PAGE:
Computer professionals must have good reasoning and logical problem solving abilities, be observant, alert to detail and tenacious in pursuing problems to completion. An inspiring summer school on computing at the University of Pennsylvania´s Moore School of Electrical Engineering stimulates construction of stored-program computers at universities and research institutions in the US, France, the UK, and Germany. Among the lecturers were early computer designers like John von Neumann, Howard Aiken, J. Presper Eckert and John Mauchly, as well as mathematicians including Derrick Lehmer, George Stibitz, and Douglas Hartree. Students included future computing pioneers such as Maurice Wilkes, Claude Shannon, David Rees, and Jay Forrester. This free, public set of lectures inspired the EDSAC, BINAC, and, later, IAS machine clones like the AVIDAC.
UAT’s Enterprise Software Development degree prepares graduates to design, code, build, test, deploy and manage software for businesses. In today’s fast paced world, businesses depend on increasingly sophisticated software systems to support their processes and provide a competitive edge. Enterprise Software Development students who earn a software developer degree will learn to craft quality code that meets requirements and delivers value to the customer.
Computer Technology at WSU is an interdisciplinary program. Students have the opportunity to take engineering technology and computer science courses. This exposes students to more faculty members, more cutting edge technology, and more ideas. While students cross-train they also have the opportunity to work with students from both departments, so they graduate with an extended “personal network” as well.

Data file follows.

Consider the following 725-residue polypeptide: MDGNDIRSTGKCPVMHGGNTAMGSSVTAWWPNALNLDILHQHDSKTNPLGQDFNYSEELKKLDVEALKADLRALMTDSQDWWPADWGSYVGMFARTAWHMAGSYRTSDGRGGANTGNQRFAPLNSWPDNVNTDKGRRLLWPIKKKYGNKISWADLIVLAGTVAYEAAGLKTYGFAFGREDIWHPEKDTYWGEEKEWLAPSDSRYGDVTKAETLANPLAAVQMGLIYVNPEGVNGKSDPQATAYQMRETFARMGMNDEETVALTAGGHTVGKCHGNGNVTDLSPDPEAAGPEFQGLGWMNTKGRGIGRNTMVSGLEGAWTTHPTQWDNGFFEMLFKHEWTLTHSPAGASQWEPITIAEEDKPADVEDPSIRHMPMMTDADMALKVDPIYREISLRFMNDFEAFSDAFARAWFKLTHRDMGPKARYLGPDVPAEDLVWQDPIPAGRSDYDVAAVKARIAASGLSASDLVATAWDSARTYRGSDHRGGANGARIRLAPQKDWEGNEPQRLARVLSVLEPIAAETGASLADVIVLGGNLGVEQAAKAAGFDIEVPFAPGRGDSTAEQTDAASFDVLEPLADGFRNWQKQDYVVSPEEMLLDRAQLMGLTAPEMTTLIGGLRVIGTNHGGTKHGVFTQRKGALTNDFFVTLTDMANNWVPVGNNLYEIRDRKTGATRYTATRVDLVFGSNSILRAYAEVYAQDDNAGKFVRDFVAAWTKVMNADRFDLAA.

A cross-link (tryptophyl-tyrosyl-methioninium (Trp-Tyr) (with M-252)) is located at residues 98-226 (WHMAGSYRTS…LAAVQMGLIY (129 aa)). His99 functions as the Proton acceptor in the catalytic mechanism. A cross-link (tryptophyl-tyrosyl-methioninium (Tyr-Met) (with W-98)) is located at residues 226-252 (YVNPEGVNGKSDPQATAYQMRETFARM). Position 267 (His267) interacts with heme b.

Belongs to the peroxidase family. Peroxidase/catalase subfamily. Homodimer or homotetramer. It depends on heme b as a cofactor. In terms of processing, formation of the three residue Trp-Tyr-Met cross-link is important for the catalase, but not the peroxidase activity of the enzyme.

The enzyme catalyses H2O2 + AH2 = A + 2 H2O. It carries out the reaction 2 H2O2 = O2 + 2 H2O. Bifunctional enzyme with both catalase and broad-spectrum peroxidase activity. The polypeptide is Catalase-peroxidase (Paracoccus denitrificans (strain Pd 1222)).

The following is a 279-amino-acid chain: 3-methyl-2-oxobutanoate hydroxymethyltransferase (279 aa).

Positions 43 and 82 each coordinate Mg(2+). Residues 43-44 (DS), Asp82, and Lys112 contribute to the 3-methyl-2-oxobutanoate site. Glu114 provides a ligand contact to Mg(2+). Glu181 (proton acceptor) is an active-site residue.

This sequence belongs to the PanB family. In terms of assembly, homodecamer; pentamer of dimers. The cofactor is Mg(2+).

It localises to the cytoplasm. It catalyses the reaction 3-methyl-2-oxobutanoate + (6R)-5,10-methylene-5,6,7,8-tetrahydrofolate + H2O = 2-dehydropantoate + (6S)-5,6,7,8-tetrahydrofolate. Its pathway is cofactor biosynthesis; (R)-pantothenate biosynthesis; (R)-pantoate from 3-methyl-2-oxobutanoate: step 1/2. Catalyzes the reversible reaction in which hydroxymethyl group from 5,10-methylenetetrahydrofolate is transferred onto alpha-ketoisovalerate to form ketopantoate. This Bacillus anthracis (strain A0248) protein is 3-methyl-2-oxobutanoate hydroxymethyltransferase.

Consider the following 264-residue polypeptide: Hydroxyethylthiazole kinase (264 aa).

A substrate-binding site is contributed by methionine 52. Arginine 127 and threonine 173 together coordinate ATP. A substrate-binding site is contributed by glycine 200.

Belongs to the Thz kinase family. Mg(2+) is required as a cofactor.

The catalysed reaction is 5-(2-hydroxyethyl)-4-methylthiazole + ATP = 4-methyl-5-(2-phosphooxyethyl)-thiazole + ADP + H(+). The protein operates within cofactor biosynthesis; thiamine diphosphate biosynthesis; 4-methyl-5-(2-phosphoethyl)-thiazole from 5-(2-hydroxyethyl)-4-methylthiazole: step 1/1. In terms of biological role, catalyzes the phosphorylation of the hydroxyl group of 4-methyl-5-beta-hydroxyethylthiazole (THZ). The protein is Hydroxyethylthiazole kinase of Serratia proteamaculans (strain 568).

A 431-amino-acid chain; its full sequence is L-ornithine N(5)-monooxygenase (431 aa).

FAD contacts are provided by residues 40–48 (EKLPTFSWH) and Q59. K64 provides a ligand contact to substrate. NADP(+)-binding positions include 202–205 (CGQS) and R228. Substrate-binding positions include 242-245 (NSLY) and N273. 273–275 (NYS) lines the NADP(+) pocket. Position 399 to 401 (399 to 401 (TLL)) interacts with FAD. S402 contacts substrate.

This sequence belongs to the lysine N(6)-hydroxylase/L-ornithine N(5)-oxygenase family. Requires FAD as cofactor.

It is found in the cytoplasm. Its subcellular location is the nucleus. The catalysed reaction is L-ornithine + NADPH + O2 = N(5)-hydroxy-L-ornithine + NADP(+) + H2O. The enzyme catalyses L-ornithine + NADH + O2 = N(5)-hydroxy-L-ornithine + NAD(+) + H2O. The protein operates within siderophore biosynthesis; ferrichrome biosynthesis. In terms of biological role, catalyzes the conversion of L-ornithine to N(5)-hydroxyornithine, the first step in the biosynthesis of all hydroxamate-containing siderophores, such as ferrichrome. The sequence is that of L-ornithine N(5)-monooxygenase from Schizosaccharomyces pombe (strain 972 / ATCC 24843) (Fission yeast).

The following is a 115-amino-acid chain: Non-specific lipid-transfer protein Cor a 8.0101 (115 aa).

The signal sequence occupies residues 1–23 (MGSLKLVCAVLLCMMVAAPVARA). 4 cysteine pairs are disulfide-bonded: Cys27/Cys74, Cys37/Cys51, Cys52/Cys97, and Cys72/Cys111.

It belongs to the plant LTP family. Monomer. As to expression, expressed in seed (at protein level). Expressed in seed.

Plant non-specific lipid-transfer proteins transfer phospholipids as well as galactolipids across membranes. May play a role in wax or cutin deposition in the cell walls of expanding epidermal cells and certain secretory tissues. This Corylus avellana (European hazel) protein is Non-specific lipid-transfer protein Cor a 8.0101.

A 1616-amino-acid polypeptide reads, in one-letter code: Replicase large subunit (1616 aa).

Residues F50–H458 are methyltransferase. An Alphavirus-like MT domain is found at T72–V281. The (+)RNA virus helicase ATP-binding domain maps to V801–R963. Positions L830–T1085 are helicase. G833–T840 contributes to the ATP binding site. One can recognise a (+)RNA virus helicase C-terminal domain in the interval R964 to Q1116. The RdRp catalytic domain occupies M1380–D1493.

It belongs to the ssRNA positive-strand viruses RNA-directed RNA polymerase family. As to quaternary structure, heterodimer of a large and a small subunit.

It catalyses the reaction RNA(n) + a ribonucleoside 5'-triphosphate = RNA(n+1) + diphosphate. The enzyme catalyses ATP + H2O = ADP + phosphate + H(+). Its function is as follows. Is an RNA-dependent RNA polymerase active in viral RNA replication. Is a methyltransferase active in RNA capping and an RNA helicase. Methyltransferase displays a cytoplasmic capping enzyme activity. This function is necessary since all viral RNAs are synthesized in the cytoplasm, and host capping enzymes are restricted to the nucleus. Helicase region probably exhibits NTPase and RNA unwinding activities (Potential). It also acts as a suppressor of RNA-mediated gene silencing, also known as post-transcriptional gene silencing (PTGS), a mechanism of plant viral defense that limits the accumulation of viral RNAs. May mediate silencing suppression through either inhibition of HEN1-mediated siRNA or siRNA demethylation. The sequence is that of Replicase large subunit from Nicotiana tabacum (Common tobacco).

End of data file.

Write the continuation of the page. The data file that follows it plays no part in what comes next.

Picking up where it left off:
The 1401 mainframe, the first in the series, replaces earlier vacuum tube technology with smaller, more reliable transistors. Demand called for more than 12,000 of the 1401 computers, and the machine´s success made a strong case for using general-purpose computers rather than specialized systems. By the mid-1960s, nearly half of all computers in the world were IBM 1401s.
Based on the Intel 8008 microprocessor, the Micral is one of the earliest commercial, non-kit personal computers. Designer Thi Truong developed the computer while Philippe Kahn wrote the software. Truong, founder and president of the French company R2E, created the Micral as a replacement for minicomputers in situations that did not require high performance, such as process control and highway toll collection. Selling for $1,750, the Micral never penetrated the U.S. market. In 1979, Truong sold R2E to Bull.